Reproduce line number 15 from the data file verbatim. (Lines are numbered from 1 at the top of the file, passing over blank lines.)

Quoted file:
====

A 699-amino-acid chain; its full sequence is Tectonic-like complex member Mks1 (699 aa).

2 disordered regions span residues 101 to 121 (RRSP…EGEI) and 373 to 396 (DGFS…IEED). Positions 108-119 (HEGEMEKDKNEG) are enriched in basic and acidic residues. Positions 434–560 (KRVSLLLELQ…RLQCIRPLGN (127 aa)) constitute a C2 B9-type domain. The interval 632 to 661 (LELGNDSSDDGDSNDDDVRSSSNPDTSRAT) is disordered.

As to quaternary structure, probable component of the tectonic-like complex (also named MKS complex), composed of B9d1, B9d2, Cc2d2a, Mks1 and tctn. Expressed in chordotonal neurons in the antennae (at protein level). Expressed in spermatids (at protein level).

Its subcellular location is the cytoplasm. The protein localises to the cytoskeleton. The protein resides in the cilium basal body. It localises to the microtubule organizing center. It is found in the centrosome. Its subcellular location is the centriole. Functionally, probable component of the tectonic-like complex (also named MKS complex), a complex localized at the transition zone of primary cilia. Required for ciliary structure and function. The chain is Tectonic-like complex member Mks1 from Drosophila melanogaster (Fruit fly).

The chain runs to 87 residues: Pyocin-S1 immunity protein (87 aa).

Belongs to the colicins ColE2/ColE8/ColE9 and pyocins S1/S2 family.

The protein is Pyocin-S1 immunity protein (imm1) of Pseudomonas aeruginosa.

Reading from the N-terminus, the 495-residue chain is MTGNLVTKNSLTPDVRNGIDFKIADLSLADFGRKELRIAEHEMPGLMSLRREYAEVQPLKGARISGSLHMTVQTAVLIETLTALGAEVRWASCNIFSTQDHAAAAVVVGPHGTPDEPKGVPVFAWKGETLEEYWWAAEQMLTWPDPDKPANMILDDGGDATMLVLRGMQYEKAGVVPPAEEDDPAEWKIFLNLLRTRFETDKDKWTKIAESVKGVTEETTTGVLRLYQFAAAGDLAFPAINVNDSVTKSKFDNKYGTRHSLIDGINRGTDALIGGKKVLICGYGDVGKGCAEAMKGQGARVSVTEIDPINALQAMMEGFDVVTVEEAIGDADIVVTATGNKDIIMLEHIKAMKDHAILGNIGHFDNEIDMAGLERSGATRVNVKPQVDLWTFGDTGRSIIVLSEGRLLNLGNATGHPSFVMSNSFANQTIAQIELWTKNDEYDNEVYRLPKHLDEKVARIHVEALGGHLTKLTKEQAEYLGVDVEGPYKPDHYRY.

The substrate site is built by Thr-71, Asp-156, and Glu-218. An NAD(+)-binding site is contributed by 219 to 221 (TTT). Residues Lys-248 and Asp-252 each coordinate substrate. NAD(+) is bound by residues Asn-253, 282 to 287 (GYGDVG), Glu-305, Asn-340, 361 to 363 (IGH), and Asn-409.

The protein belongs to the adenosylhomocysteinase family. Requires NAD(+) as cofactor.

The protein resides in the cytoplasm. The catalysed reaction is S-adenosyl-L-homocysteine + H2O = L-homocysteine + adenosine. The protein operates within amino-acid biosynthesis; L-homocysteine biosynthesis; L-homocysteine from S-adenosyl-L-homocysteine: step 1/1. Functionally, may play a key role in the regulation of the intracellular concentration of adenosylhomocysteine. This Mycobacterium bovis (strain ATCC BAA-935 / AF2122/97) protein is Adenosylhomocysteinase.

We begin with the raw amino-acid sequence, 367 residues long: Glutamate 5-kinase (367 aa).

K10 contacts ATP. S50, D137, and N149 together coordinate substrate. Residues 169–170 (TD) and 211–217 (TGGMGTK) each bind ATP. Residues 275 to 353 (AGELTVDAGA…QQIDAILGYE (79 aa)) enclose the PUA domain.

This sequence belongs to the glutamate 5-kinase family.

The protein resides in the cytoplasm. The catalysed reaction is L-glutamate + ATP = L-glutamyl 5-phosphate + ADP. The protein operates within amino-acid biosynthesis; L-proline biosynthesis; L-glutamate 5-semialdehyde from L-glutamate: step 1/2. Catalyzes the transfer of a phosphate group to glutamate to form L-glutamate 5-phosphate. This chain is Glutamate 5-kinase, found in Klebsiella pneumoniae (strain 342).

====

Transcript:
The protein resides in the cytoplasm. The catalysed reaction is L-glutamate + ATP = L-glutamyl 5-phosphate + ADP. The protein operates within amino-acid biosynthesis; L-proline biosynthesis; L-glutamate 5-semialdehyde from L-glutamate: step 1/2. Catalyzes the transfer of a phosphate group to glutamate to form L-glutamate 5-phosphate. This chain is Glutamate 5-kinase, found in Klebsiella pneumoniae (strain 342).